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The Senghenydd Colliery Disaster occurred in Senghenydd, near Carephilly, Glamorgan, South Wales on 14 October 1913 when sparks, possibly from equipment, ignited methane gas and coal dust within the mine.  439 miners were killed in what was the worst mining disaster in the UK.


There were a large number of mining accidents in the UK at the time of the Senghenydd Colliery Disaster.  UK coal production reached its peak the year after the disaster, in 1914, as a result of high demand for steam coal by the Royal Navy, as well as by foreign Navies allied to the British Empire.  The explosion at the Universal Colliery in Senghenydd was the worst of these, and remains the deadliest mine explosion in global history.


The Senghenydd Colliery Disaster was probably caused by an explosion of firedamp (methane gas), perhaps ignited by sparks from mining equipment.  The initial firedamp explosion ignited coal dust from the floor of the mine.  The raising cloud of dust then itself ignited, worsening the blaze.  The shock wave that proceeded the flames of the explosion raised still more dust, and the fire became self-fueling.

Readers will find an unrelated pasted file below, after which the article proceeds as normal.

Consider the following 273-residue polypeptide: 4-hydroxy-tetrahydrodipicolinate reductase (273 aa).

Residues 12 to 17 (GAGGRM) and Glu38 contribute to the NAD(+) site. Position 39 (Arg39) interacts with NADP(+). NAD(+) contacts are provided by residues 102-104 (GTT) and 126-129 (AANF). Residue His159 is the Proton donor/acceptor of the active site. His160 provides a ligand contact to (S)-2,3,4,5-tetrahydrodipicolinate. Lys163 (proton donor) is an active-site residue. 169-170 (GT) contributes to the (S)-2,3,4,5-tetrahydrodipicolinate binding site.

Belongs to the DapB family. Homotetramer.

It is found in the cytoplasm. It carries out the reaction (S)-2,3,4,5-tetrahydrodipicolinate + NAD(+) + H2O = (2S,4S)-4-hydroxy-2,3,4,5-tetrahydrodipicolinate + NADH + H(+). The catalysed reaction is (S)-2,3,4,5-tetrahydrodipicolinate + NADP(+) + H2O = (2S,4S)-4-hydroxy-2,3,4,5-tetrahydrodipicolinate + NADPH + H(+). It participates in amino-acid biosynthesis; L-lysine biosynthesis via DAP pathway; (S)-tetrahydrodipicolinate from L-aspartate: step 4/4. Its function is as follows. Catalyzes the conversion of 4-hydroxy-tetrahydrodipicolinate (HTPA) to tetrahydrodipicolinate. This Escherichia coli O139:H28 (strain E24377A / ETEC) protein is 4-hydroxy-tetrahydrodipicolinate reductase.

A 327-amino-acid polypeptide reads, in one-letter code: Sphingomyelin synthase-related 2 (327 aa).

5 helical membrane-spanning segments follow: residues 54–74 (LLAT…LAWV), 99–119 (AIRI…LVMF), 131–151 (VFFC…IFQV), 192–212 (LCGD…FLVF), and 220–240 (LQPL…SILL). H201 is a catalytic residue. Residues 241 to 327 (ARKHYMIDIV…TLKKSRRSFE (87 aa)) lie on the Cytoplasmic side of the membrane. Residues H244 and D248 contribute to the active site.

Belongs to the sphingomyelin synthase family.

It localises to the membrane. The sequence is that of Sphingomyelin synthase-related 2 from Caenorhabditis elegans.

439 miners were killed in the Senghenydd Colliery Disaster.  Those miners not killed by the first blast would have quickly succumbed to asphyxiation due to afterdamp, the gases released by methane combustion.  These gases include carbon monoxide, which asphyxiates by attaching itself to hemoglobin in the blood.

Remembering the Dead

There are three memorials to the victims of the Senghenydd Colliery Disaster.  One is outside Nant-y-parc Primary School, which was built on the former site of the mine.  A list of names of the victims lies at St. Cenydd Comprehensive School, along with a coal truck as a memorial.  On Senghenydd Square, the names of the dead are written on the clock in the middle of the square.


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